Naturally, coaching and commitment by those younger players is critical, but there are signs of a turnaround in Owosso football. The Trojans varsity won two games last season and lost three more by a single point. The rest of the teams in the program all had winning records.
“We knew coming in it would take some time to get a new culture established,” Pringle said. “When it happens, it’s because these young men decided to stay.”
After his freshman year of football, Hunter Blaha was promoted to varsity. As a sophomore, he was a unanimous choice as a team captain and started at quarterback.
Colton finished third at 160 pounds at last year’s Division 2 Individual Wrestling Finals, a rise fueled by the competitive fires built during his youth.
“We used to have basement wrestling tournaments, and he used to kick my butt,” Colton said of Hunter. “I used to get so mad at him.”
The boys wrestled and sometimes fought at school, too.
“I always beat him,” Hunter said. “I remember one day I stopped and he came up to me and said, ‘I’m not going to let you whip my (butt) any more. It’s just not going to happen. That’s the day he started wrestling, and he’s been working his tail off ever since. It’s pushed me to work harder and get some goals in mind.”
As for the rivalry, “a year later, (Colton) started whipping my butt,” Hunter said, smiling. “It’s escalated from there.”
Both Blahas plan to compete in college, Hunter in football and Colton in wrestling. Both plan to become teachers, and Pringle has a not-so-subtle plan for Hunter.
“Colton is amazing in his own right,” Pringle said. “But Hunter, when he gets that degree, he’ll be head football coach at Owosso someday. We’re getting a new weight room, and I tell him, ‘I’ll have this ready for you when you take over.’ He’ll be a kid who impacts hundreds of kids before he’s done.”
But first, there’s a senior year to complete.
“It feels like it came up way too fast,” Hunter said. “It feels like yesterday I started at quarterback my sophomore year. I kind of get emotional about it. I don’t like talking about it. Most kids are ready to get out of here, to get their lives going. But I’ve been here since I was 6 years old, and it’s all I’ve ever known, playing with these kids.”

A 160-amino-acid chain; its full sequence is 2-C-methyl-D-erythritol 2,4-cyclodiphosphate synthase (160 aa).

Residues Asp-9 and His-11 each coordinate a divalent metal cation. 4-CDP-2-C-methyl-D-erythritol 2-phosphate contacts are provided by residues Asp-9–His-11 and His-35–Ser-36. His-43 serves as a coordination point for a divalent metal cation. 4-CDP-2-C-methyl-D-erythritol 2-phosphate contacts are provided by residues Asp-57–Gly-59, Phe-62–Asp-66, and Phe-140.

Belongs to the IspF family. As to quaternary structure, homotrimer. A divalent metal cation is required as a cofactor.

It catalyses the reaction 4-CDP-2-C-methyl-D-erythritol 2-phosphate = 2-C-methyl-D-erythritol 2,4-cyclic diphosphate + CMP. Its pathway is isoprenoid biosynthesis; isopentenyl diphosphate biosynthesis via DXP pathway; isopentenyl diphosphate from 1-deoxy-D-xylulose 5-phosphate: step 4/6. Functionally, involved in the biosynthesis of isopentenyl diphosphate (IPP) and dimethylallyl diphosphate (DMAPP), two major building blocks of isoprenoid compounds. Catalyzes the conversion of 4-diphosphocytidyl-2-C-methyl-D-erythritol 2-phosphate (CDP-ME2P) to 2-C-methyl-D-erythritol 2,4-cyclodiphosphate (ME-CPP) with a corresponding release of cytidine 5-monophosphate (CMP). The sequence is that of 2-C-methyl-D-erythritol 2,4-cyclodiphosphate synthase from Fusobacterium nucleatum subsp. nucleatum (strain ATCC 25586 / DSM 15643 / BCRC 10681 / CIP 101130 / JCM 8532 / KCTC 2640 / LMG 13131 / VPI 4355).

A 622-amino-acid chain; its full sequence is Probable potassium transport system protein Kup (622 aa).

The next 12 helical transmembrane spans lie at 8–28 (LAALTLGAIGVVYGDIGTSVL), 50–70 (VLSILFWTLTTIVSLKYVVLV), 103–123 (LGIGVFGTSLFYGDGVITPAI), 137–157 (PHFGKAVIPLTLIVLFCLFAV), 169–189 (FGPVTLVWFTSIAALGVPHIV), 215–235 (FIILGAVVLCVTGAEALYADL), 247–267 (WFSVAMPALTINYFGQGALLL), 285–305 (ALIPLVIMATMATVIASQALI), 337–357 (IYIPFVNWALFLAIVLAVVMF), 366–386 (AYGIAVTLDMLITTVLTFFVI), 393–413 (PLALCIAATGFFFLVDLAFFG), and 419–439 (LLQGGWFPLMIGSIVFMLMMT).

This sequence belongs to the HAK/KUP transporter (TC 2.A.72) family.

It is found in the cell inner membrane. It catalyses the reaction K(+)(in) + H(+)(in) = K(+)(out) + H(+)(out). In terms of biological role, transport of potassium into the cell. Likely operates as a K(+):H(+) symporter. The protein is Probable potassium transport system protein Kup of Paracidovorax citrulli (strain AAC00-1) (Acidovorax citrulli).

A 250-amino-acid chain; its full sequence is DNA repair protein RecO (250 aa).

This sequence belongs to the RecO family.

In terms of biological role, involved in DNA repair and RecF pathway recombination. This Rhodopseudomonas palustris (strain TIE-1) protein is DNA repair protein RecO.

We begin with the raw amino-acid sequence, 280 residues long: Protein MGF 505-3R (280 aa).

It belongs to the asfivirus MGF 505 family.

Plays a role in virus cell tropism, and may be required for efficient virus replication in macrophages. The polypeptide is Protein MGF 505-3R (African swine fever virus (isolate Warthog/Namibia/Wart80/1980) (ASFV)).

Colton Blaha is known as an athlete who’s the first to arrive at practice and the last to leave, almost to a fault.
“I have him in a fourth-hour class, and he always wants to get in a couple of extra sets,” Pringle said, chuckling. “He always leaves the room last, and sometimes I’m late for lunch because of it.”
A few lost minutes of lunch, though, has been a small price to pay.
“I know they’re going to do great things,” Lintner said. “They’re going to be great husbands. They’re going to be great fathers. They’re going to be great college athletes no matter what university they choose. We’re super proud of them, and as an educator, I’ve been fortunate to be with them the last four years of their journey.”
Asked what the most important thing is that they've gained through athletics, both brothers pause for several seconds before answering.
“Hard work can take you anywhere,” Colton said. “Always. Through hard work, you go through a lot of ups and downs, a lot of lefts and rights, but if you keep working hard, keep your head balanced, you can go anywhere.”
“Being a family, definitely,” Hunter said. “That’s what it’s all about. Life’s not always about football and athletics. You want to make your friendships and talk about these memories 20 years down the road.”
But the Blahas have done more than make memories. They’ve made an impact, one that will be felt ‘years down the road.’
PHOTOS: (Top) Colton, left, and brother Hunter Blaha. (Middle) Colton, left, begins his third-place match during last season’s Division 2 Individual Finals at Ford Field. (Middle photo by HighSchoolSportsScene.com.)